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It’s Time to Save Santa’s North American Reindeer

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As Christmas Eve approaches, the southernmost herd of mountain caribou is facing a definitive demise. But $60,000 can likely reverse the situation. And you, dear reader, can help.

Mountain caribou are in dire straits. With less than 1,200 animals in total, this North American subspecies of reindeer is being whittled down herd by herd. And the southernmost herd is currently in danger of disappearing.

Mountain caribou populations are up against a wide variety of pressures. And the majority of these issues revolve around habitat loss, degradation, and human influence on the landscape. For the southern mountain caribou population, predation and extreme winters are also threats, as this subspecies is less migratory.

The Arrow Lakes Caribou Society (ALCS), however, is helping biologists and other actors work towards a solution for their local herd.

What’s at Stake

mtnThe Nakusp mountain caribou herd is the southernmost herd left. And the ALCS’s $60,000 project would work to keep cows and calves safe in this landscape this spring.

The protective feature of the project is a maternity pen. It’s an intervention tool that provides a predator-free space for mother caribou to raise calves to an age where they’re more likely to survive on their own.

Maternal pens intervene at critical times for species. People have used them successfully for bighorn sheep in northern Mexico, and also to provide a protected space for other species of mountain caribou herds.

“These herds are gone forever without a series of immediate interventions,” Bart George – a wildlife biologist and Conservation Director for the International Caribou Foundation – said, “We have watched several herds disappear in the last decade and losing the central Selkirk herd would be another unacceptable range contraction.”

Outdoor Recreation Comes Together to Fight for Caribou

The Arrow Lakes Caribou Society, located near Nakusp, British Columbia, is the group at the helm of this effort. They’re a coalition of diverse user groups, from snowmobilers to biologists to tribal groups and hunters in the region. Together, they’re limiting recreation, building a protective community around this herd, and poised to do whatever they can to save it.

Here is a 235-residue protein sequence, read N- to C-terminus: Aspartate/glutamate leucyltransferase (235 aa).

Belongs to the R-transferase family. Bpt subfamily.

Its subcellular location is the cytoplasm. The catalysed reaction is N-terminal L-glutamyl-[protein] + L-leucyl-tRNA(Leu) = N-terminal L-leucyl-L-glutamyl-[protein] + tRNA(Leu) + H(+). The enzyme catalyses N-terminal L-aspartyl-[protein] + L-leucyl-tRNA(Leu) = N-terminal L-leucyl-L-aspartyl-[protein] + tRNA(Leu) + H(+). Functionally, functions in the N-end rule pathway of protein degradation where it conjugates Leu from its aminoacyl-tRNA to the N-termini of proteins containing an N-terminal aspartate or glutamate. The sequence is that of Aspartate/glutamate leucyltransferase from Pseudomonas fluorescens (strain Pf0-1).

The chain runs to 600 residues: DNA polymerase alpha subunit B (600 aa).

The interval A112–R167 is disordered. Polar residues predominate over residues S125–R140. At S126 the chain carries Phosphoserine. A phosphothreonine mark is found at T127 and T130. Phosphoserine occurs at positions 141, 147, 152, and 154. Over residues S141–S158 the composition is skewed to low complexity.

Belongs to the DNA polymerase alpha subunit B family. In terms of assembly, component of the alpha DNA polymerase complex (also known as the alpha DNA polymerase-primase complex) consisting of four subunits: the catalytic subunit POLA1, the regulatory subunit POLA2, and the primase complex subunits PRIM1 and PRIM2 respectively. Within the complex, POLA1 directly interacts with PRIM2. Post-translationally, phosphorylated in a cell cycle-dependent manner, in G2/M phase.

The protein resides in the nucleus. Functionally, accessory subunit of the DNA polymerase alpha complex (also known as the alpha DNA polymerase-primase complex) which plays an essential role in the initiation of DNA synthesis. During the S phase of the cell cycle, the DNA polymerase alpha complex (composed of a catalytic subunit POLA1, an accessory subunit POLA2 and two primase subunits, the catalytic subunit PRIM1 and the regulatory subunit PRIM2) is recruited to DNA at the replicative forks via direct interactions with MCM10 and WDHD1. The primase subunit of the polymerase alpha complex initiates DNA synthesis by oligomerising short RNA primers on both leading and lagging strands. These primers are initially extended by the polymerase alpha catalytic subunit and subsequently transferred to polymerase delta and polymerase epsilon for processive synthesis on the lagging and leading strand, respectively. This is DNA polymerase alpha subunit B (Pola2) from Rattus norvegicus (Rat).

“The ALCS is a group that formed to encourage and force wildlife management despite a mostly apathetic government response to the precipitous decline in caribou populations,” George said, “They’re going to make a difference and are a model of community engagement in wildlife issues.”

And, with just 24 caribou left, the maternity pen is a stopgap measure requiring outside financial help. The project will need to reach its $60,000 goal before January, before the snow grows too deep for construction.

How You Can Help

Woodland caribou in the Southern Selkirk Mountains of Idaho, 2008; photo credit: Steve Forrest

The North Kalispell Tribe is matching the first $5,000. Right now, ALCS’s GoFundMe is $110 away from this matching goal. But over $55,000 of the total goal remains. If they meet it, construction for the maternity pens would begin next month.

A Christmas miracle is perhaps in the future. Over the years, we’ve been able to help bring back bald eagles, grizzlies, wolves, and more from the precipice of extinction. State and national parks have reinstated protections and developed plans for many species. We can also help the caribou. You can learn more and donate here.

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